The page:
5 Ways to Advocate for Yourself During Pregnancy and Postpartum

5 Ways to Advocate for Yourself During Pregnancy and Postpartum

Curious about self-advocacy? We ask wife, mama, and Master Corporate Trainer Brandi Fraizer for her top tips on advocating for yourself easily and confidently. Read on to tap into your power!

Having a baby is arguably the most vulnerable yet empowering time of your life.

This means it’s extremely important to know how to advocate for yourself during pregnancy and postpartum and have true confidence in your abilities.

Because really, self-advocacy is simply remembering that you are powerful, confident, and you know yourself and your body better than anyone.

And you can advocate for yourself and use your voice at every opportunity throughout your pregnancy.

But sometimes, it’s not that easy.

So for anyone wondering how, here are five simple tips for advocating for yourself during pregnancy and postpartum.

In this article: 📝

  • 1. Do your research
  • 2. Ask a million questions
  • 3. Reference the B.A.R.
  • 4. Own your health and listen to your body
  • 5. Feel free to break up at anytime

1. Do your research

Not kidding, look up everything you can about having a healthy pregnancy, labor, delivery, and postpartum experience.

Advocating for yourself involves making informed decisions that honor your needs, wants, and rights.

But it also means taking full responsibility for those decisions—something you’ll be able to do confidently when backed by solid research.

So, talk to other mamas on Peanut about their experiences and the recommendations they have.

Check out the reviews online about your doctor and the hospital you’ll be delivering at.

Investigate anything that concerns you.

Reach out to other women who have delivered there, and ask lots of questions.

The key here is to feel extremely confident and comfortable with your provider and the hospital.

2. Ask a million questions

If you have questions, don’t be afraid to ask them—it’s all in the spirit of self-advocacy.

To start, make a list of a minimum of three different questions to ask at each and every prenatal visit.

Then, create a separate question list for labor and delivery that focuses on your birthing experience: what to expect and how you would like it to look.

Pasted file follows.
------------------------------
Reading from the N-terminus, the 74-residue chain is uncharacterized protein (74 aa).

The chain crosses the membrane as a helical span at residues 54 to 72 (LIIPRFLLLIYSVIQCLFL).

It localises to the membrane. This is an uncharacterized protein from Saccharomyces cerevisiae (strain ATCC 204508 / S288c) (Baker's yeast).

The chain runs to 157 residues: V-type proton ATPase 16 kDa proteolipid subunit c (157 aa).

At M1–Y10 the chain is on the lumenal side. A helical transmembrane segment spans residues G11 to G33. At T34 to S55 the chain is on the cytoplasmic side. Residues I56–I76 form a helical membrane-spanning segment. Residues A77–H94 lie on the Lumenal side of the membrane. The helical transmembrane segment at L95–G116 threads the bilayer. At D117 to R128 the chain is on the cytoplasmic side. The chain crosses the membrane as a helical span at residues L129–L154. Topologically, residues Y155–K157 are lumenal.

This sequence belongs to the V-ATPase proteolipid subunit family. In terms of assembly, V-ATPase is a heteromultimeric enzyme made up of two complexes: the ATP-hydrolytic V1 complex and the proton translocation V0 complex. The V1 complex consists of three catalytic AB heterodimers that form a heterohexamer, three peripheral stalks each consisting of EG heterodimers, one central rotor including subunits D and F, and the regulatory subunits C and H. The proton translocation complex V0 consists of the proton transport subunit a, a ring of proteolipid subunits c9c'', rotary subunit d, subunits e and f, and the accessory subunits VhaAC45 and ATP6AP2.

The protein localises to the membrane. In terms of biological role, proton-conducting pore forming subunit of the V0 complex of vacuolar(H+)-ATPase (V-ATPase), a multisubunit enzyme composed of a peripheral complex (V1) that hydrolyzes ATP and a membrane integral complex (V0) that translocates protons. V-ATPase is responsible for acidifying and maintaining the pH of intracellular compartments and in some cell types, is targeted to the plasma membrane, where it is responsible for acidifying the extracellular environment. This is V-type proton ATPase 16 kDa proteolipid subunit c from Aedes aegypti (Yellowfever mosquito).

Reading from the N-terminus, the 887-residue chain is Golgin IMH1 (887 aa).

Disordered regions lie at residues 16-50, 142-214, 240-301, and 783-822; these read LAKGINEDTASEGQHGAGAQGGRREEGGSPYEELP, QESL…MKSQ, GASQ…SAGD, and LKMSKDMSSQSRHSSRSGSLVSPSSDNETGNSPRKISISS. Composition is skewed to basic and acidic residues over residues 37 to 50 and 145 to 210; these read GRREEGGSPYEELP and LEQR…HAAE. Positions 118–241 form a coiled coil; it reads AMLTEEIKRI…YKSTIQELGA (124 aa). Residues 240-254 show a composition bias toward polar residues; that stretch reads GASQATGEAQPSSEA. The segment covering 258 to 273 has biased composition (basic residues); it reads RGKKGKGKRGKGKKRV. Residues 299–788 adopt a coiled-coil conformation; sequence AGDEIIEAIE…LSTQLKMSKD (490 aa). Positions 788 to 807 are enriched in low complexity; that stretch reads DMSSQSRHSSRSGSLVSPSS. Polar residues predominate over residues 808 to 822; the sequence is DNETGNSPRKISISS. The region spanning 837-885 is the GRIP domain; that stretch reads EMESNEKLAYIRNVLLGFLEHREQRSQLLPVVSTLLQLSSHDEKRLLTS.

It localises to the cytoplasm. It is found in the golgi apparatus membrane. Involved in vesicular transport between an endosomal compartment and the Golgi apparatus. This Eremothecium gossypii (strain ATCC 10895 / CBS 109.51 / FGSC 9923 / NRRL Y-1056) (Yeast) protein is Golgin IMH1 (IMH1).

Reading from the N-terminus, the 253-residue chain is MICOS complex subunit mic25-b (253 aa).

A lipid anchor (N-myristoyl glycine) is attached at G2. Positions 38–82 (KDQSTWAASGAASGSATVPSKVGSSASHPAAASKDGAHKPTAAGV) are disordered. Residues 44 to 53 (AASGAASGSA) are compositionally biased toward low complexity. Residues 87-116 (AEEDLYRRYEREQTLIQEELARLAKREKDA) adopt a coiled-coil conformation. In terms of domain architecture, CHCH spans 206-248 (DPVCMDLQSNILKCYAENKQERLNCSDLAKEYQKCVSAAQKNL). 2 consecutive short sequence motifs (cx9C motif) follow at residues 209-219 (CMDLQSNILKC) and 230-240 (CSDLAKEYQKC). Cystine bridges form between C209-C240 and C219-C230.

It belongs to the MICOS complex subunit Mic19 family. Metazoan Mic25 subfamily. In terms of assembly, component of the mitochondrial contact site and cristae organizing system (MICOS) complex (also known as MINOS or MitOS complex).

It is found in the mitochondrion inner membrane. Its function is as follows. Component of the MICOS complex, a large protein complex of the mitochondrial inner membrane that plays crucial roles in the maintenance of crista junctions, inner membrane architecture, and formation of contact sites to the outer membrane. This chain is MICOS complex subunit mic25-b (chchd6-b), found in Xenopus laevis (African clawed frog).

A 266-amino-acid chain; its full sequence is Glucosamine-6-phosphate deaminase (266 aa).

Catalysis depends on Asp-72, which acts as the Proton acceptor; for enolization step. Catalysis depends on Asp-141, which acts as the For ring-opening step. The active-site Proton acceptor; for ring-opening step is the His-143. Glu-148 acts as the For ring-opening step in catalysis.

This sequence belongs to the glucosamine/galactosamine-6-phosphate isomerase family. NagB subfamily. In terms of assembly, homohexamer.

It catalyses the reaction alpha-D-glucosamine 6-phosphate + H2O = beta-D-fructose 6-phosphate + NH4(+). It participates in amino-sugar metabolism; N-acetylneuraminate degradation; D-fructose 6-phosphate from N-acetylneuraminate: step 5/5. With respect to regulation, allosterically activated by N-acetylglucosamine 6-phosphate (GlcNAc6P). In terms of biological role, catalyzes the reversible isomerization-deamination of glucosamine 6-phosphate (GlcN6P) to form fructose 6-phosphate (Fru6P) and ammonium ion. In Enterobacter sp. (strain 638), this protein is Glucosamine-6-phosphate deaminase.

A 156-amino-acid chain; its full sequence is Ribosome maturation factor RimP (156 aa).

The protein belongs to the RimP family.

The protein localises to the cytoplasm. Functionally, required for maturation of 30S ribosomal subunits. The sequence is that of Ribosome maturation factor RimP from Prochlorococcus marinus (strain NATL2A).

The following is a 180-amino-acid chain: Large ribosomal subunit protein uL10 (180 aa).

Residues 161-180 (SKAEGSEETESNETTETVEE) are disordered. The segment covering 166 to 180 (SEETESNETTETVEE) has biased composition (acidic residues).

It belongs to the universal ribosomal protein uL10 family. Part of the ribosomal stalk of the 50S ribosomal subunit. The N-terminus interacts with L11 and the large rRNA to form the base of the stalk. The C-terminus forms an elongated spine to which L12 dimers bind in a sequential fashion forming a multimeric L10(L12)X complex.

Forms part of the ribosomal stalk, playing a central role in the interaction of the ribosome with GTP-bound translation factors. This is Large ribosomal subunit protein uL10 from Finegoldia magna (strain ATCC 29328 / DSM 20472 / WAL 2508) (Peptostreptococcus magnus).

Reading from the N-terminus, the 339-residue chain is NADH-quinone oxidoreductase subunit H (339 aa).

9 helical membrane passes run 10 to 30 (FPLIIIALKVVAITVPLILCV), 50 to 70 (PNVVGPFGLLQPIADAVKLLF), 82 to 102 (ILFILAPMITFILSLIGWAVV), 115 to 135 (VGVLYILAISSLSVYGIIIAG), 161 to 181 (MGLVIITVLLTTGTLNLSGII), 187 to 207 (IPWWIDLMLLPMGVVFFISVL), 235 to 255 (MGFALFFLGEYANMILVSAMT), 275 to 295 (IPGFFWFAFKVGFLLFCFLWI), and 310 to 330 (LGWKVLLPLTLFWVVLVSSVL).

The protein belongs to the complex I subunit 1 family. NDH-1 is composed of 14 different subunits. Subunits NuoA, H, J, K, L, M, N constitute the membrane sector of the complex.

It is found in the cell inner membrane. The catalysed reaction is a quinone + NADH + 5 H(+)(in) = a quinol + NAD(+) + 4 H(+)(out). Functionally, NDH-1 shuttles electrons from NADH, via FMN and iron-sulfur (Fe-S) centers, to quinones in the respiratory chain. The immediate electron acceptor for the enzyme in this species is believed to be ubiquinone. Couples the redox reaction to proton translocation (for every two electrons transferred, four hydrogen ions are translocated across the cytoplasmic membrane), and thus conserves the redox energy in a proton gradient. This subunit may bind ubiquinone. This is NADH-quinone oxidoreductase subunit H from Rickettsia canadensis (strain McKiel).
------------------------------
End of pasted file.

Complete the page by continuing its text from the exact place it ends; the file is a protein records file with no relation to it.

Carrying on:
Don’t forget to make a birth plan, too.

This will let your medical team know your labor and delivery preferences when it comes to things like pain management, postpartum care, and newborn procedures.

Although we all know things don’t always go as planned, it’s great to have a guideline.

Plus, it’s a great example of self-advocacy when you’re still finding your voice.

3. Reference the B.A.R.

Nope, not the bar you’re thinking of, sorry!

Wine and margaritas will have to wait.

When it comes to advocating for your care, medications, and procedures, always remember to run through the B.A.R:

  • B: Best option for my health and my baby
  • A: Alternatives available
  • R: Risk if I decline the procedure, care, or medication

The B.A.R. method is a great way to help you think through anything presented to you.

It allows you to take information and truly analyze how you would like to proceed.

You’ll consider the best option, look at alternatives, and investigate all possible outcomes, which helps you make a well-informed final decision.

This is guaranteed to help you feel more confident in your decision-making during pregnancy and postpartum.

So, if you’re ever stuck on how to advocate for yourself, just think B.A.R.

4. Own your health and listen to your body

You know your body better than anyone else, so listen to it!

If something does not feel right, speak up.

If you are concerned, seek a second opinion.

If you receive inadequate care, make a formal complaint.

Pay close attention to your body, your baby, and how you feel at all times—especially during postpartum.

After birth, most women are sent home and told to return in six weeks.

During this time, it’s especially important to advocate for yourself by calling your doctor immediately if something doesn’t feel right.

Postpartum complications and postpartum depression are very real risks—no-one will fault you for taking the right steps for the health of you and your new baby.

5. Feel free to break up at anytime

Breakups are never fun, but making sure you’re getting the experience and care that you want and deserve is far more important.

As is having the space to speak up and self-advocate when needed.

If your medical team is not making you feel heard, if you don’t trust their abilities, or if the chemistry is not there, it is more than okay to find someone else.

Remember: You should never have to settle when it comes to medical care.


These five ways to advocate for yourself during pregnancy and postpartum will help you prioritize the experience you want.

The goal is for you to feel empowered, confident, and ready to advocate for yourself and your baby if faced with tough decisions.

You can do this, mama!

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